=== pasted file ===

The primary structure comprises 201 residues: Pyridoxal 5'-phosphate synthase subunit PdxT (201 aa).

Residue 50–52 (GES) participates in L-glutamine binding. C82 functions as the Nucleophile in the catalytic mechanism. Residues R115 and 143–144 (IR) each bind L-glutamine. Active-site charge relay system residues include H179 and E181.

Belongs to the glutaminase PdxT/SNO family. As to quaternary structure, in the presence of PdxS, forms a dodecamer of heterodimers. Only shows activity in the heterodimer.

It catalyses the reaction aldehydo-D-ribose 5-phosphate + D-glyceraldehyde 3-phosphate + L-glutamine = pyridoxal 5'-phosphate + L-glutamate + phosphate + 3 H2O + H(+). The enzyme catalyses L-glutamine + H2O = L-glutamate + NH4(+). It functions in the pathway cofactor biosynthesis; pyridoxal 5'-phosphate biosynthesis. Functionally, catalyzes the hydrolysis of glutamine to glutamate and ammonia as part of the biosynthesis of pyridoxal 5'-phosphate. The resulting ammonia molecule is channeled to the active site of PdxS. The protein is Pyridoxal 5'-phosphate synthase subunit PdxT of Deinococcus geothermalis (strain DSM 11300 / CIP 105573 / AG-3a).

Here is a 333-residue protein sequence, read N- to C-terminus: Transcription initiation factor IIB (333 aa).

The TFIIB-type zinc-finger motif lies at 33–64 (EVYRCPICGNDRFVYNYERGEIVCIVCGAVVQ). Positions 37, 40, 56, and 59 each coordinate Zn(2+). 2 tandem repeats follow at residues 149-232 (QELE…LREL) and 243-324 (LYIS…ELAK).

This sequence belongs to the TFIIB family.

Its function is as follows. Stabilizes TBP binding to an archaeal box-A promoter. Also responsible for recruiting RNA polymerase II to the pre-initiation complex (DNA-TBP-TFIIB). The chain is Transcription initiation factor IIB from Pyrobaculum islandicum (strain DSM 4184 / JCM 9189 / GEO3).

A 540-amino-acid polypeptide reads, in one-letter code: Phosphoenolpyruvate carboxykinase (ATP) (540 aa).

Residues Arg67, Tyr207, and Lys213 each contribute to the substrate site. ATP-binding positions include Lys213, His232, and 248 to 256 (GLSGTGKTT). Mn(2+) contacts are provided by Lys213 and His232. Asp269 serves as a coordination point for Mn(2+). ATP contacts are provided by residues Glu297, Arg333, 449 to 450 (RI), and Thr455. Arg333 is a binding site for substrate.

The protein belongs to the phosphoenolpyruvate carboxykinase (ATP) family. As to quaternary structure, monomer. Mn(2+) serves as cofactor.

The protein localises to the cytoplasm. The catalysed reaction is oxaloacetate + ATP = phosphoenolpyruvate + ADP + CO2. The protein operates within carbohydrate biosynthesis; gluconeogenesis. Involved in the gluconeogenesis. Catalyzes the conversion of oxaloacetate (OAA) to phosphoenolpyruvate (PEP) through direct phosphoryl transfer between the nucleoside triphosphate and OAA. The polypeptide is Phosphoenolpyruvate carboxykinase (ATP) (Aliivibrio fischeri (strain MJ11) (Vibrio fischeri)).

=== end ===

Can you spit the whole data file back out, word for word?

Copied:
The primary structure comprises 201 residues: Pyridoxal 5'-phosphate synthase subunit PdxT (201 aa).

Residue 50–52 (GES) participates in L-glutamine binding. C82 functions as the Nucleophile in the catalytic mechanism. Residues R115 and 143–144 (IR) each bind L-glutamine. Active-site charge relay system residues include H179 and E181.

Belongs to the glutaminase PdxT/SNO family. As to quaternary structure, in the presence of PdxS, forms a dodecamer of heterodimers. Only shows activity in the heterodimer.

It catalyses the reaction aldehydo-D-ribose 5-phosphate + D-glyceraldehyde 3-phosphate + L-glutamine = pyridoxal 5'-phosphate + L-glutamate + phosphate + 3 H2O + H(+). The enzyme catalyses L-glutamine + H2O = L-glutamate + NH4(+). It functions in the pathway cofactor biosynthesis; pyridoxal 5'-phosphate biosynthesis. Functionally, catalyzes the hydrolysis of glutamine to glutamate and ammonia as part of the biosynthesis of pyridoxal 5'-phosphate. The resulting ammonia molecule is channeled to the active site of PdxS. The protein is Pyridoxal 5'-phosphate synthase subunit PdxT of Deinococcus geothermalis (strain DSM 11300 / CIP 105573 / AG-3a).

Here is a 333-residue protein sequence, read N- to C-terminus: Transcription initiation factor IIB (333 aa).

The TFIIB-type zinc-finger motif lies at 33–64 (EVYRCPICGNDRFVYNYERGEIVCIVCGAVVQ). Positions 37, 40, 56, and 59 each coordinate Zn(2+). 2 tandem repeats follow at residues 149-232 (QELE…LREL) and 243-324 (LYIS…ELAK).

This sequence belongs to the TFIIB family.

Its function is as follows. Stabilizes TBP binding to an archaeal box-A promoter. Also responsible for recruiting RNA polymerase II to the pre-initiation complex (DNA-TBP-TFIIB). The chain is Transcription initiation factor IIB from Pyrobaculum islandicum (strain DSM 4184 / JCM 9189 / GEO3).

A 540-amino-acid polypeptide reads, in one-letter code: Phosphoenolpyruvate carboxykinase (ATP) (540 aa).

Residues Arg67, Tyr207, and Lys213 each contribute to the substrate site. ATP-binding positions include Lys213, His232, and 248 to 256 (GLSGTGKTT). Mn(2+) contacts are provided by Lys213 and His232. Asp269 serves as a coordination point for Mn(2+). ATP contacts are provided by residues Glu297, Arg333, 449 to 450 (RI), and Thr455. Arg333 is a binding site for substrate.

The protein belongs to the phosphoenolpyruvate carboxykinase (ATP) family. As to quaternary structure, monomer. Mn(2+) serves as cofactor.

The protein localises to the cytoplasm. The catalysed reaction is oxaloacetate + ATP = phosphoenolpyruvate + ADP + CO2. The protein operates within carbohydrate biosynthesis; gluconeogenesis. Involved in the gluconeogenesis. Catalyzes the conversion of oxaloacetate (OAA) to phosphoenolpyruvate (PEP) through direct phosphoryl transfer between the nucleoside triphosphate and OAA. The polypeptide is Phosphoenolpyruvate carboxykinase (ATP) (Aliivibrio fischeri (strain MJ11) (Vibrio fischeri)).